TOKYO (Nikkei)–Doubts are already clouding the newly established reconstruction agency, which is supposed to speed decision-making but many in disaster areas worry will only create another layer of bureaucracy.
The agency, which opens Friday, is billed as a control tower for rebuilding northeastern Japan from the devastating earthquake and tsunami last March.
Nearly 11 months have passed since the disaster, but at the fishing port in Ishinomaki, which boasted the fifth-largest catch in the nation before the killer wave struck, there is still only a makeshift market.
Part of the problem is the time it takes to coordinate with different administrative levels. The port itself falls under the Fisheries Agency. Raising sunken land is the responsibility of the prefectural government. Sewers and water lines, the city government.
“If there were only a comprehensive contact point, it would be easier to move forward with complicated projects,” says a city official.
The reconstruction agency will take requests from municipalities in the three hardest-hit prefectures of Iwate, Miyagi and Fukushima, providing “one-stop service,” according to Chief Cabinet Secretary Osamu Fujimura. It will field proposals for reconstruction grants and certify special reconstruction zones that promote economic activity with tax grants.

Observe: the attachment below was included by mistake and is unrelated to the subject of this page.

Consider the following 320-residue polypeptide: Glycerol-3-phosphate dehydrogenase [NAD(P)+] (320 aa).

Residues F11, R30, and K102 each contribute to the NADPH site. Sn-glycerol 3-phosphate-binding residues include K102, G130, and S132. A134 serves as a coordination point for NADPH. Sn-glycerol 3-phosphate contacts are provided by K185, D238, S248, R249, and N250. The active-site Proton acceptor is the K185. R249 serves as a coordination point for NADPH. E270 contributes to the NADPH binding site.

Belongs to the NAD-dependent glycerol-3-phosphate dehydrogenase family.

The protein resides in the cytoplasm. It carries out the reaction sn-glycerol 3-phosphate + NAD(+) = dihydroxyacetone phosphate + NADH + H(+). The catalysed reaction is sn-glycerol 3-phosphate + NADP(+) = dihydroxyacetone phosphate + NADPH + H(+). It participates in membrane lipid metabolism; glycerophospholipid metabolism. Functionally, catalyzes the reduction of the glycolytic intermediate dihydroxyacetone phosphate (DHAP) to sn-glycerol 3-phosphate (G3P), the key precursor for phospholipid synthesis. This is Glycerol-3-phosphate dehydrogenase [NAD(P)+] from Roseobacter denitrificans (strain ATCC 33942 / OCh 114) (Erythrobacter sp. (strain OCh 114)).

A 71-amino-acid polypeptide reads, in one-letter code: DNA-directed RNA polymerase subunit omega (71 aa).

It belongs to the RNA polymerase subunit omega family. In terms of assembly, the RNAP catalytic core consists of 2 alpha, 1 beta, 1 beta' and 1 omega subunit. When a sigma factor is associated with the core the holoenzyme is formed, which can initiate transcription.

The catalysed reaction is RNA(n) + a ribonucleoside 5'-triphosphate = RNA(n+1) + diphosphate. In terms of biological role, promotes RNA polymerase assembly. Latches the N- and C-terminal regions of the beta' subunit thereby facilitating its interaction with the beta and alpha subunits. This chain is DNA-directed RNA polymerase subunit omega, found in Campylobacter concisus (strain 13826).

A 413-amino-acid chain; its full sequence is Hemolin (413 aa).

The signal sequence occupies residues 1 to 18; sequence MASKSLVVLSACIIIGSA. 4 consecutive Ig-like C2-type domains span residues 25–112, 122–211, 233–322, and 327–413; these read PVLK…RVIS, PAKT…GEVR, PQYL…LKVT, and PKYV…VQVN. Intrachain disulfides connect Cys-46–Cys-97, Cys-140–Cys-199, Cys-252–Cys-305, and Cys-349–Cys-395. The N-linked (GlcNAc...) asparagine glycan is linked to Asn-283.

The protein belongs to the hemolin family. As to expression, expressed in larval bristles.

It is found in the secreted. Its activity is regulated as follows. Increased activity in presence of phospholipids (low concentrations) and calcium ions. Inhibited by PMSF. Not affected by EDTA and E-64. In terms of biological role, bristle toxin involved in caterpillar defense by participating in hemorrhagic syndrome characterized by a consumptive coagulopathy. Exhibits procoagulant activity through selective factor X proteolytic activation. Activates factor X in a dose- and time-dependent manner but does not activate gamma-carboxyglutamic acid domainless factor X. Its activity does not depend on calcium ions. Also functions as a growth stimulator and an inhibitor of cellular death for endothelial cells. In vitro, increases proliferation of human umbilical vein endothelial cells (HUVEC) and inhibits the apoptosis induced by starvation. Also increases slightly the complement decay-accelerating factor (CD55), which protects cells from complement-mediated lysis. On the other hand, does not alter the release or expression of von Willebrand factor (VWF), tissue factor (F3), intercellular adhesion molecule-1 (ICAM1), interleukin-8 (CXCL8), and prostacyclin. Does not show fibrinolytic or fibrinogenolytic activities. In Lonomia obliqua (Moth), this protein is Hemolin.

But many in disaster areas are skeptical that the reconstruction will move any faster under the new agency. One reason they give is its mandate. In situations where local officials and Tokyo are at odds, the reconstruction minister can only issue nonbinding recommendations to other ministries.
When officials in Tokyo are slow to act, “will the reconstruction agency really be able to get the ministry or agency in charge moving?” asks a person in a position to work with the new agency.
In one example of bureaucratic delays, Land Minister Takeshi Maeda said Thursday that he hopes to take action “in February” on the staff shortages that have stalled bidding on public works projects for disaster areas since last November.
Some disaster-area officials worry they will end up having to deal with both the reconstruction agency and the ministries and agencies that are actually in charge.
When it comes to distributing reconstruction grants, the new agency has no time to lose in ironing out the differences between government guidelines and local requests. Only 500 billion yen out of 2.3 trillion yen in pending projects had been committed as of the end of January. Government officials made the rounds of disaster-hit municipalities last month, subjecting project proposals to strict vetting.
“The government is saying it will hand out grants with few strings attached, but they are no different from the subsidies up until now,” complains one local official.
(The Nikkei Feb. 10 morning edition)